United States District Court, D. Nevada
MIRANDA M. DU, UNITED STATES DISTRICT JUDGE.
the Court are four motions: Defendant Nevada System of Higher
Education on behalf of the University of Nevada, Reno School
of Medicine's (“UNR Med”) Motion to Dismiss
(ECF No. 6); Plaintiff Guangyu Wang's Motion to Amend
(ECF No. 12); Defendant's Motion to Strike (ECF No. 15);
and Plaintiff's Motion to Add a Pleading to
Plaintiff's Amended Complaint Pursuant to LR 15-1
(“Motion to Add a Pleading”) (ECF No. 16). For
the following reasons, the Court grants Plaintiff's
motions and denies Defendant's motions as moot.
a Title VII retaliation case. Plaintiff worked for UNR Med
and was terminated. (ECF No. 1 at 5.) Plaintiff filed a
charge of discrimination against UNR Med regarding his
discharge, and the parties reached a settlement.
(Id.) Plaintiff alleges that after the settlement,
the head of the UNR Med department in which Plaintiff worked
retaliated against Plaintiff for filing the charge of
discrimination by providing an unfavorable reference to
Plaintiff's future employer. (Id.)
PLAINTIFF'S MOTION TO AMEND (ECF NO. 12)
seeks to amend his Complaint in order to add compensatory
damages to his requests for relief. (ECF No. 12 at 2.)
“A party may amend its pleading once as a matter of
course within . . . 21 days after service of a motion under
Rule 12(b) . . . .” Fed.R.Civ.P. 15(a)(1)(b). Plaintiff
filed his Motion to Amend on April 3, 2018, eighteen days
after Defendant served its Motion to Dismiss under
Fed.R.Civ.P. 12(b)(6) on March 15, 2018. (ECF Nos. 6, 12.)
Accordingly, Plaintiff's Motion to Amend will be granted
as a matter of course.
PLAINTIFF'S MOTION TO ADD A PLEADING (ECF NO.
filed his Motion to Add a Pleading on April 16, 2018, more
than twenty-one days after service of Defendant's Motion
to Dismiss on March 15, 2018. (ECF Nos. 6, 16.) In these
circumstances, “a party may amend its pleading only
with the opposing party's written consent or the
court's leave.” Fed.R.Civ.P. 15(a)(2). “The
court should freely give leave when justice so
requires.” Id. “The decision of whether
to grant leave to amend nevertheless remains within the
discretion of the district court, which may deny leave to
amend due to ‘undue delay, bad faith or dilatory motive
on the part of the movant, repeated failure to cure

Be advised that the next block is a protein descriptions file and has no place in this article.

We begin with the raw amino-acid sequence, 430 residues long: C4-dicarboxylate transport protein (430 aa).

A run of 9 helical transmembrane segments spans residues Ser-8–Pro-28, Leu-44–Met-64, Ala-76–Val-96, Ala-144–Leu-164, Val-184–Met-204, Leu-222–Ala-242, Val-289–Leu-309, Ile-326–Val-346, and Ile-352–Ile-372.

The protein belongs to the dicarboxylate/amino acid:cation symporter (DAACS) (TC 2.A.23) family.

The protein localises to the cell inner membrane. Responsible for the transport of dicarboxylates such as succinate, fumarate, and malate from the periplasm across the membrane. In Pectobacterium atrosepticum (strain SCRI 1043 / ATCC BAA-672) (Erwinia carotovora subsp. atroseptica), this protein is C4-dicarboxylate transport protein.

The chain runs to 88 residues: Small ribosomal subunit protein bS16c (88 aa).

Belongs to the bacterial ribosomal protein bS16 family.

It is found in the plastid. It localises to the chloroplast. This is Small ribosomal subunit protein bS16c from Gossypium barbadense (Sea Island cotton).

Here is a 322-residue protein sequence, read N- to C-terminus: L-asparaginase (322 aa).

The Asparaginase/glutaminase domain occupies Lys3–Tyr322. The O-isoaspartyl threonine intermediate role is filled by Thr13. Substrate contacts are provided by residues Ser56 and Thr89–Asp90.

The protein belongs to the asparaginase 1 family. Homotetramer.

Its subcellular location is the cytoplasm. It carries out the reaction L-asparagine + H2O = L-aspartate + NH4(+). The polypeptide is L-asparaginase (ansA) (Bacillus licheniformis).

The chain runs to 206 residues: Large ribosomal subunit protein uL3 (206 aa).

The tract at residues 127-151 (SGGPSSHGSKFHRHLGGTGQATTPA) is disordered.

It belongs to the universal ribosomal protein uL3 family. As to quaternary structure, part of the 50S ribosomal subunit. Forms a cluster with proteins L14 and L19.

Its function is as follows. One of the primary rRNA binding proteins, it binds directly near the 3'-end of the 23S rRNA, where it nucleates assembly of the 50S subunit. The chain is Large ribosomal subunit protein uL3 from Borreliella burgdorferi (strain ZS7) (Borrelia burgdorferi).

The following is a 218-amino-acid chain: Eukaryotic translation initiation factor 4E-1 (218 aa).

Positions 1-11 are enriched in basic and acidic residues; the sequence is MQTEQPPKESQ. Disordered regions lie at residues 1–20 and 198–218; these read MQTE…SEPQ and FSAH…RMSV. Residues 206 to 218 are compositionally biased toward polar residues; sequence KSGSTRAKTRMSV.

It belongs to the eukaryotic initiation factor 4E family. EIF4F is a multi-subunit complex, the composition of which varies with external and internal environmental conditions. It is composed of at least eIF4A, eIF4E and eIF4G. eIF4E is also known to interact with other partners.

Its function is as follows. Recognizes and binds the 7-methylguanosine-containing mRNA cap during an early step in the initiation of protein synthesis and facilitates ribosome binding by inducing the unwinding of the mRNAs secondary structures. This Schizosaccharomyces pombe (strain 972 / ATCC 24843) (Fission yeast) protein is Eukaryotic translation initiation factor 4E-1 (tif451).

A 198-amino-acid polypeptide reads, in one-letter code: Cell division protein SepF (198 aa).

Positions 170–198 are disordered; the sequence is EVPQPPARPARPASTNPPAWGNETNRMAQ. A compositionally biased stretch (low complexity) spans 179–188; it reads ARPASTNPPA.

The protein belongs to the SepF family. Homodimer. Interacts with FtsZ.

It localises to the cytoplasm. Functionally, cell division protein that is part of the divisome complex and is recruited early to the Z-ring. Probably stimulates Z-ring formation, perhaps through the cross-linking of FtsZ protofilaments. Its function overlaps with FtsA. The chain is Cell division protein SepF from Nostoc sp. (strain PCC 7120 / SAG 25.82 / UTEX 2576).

deficiencies by amendments previously allowed, undue
prejudice to the opposing party by virtue of allowance of the
amendment, [and] futility of amendment.'”
Leadsinger, Inc. v. BMG Music Publ'g, 512 F.3d
522, 532 (9th Cir. 2008) (citing Foman v. Davis, 371
U.S. 178, 182 (1962)). However, “[u]ndue delay by
itself is insufficient to justify denying leave to
amend.” United States v. United Healthcare Ins.
Co., 848 F.3d 1161, 1184 (9th Cir. 2016) (citing
Owens v. Kaiser Found. Health Plan, Inc., 244 F.3d
708, 712- 13 (9th Cir. 2001)).
seeks to augment his proposed First Amended Complaint
(“FAC”) with exhibits related to grant awards he
received. (See ECF No. 16 at 1-2.) Because Plaintiff
may amend his complaint, the Court finds that no undue
prejudice would result from allowing Plaintiff to add
exhibits to his complaint. In addition, the record before the
Court does not reflect undue delay, bad faith, dilatory
motive, or failure to cure deficiencies on the part of the
movant. Accordingly, the Court will grant Plaintiff's
Motion to Add a Pleading.
DEFENDANT'S MOTIONS (ECF NOS. 6, 15)
Motion to Dismiss will be denied as moot given
Plaintiff's intent to file an amended complaint.
Defendant's Motion to Strike will also be denied as moot,
though Plaintiff is advised that “[s]urreplies are not
permitted without leave of court.” LR 7-2(b).
Court notes that the parties made several arguments and cited
to several cases not discussed above. The Court has reviewed
these arguments and cases and determines that they do not
warrant discussion as ...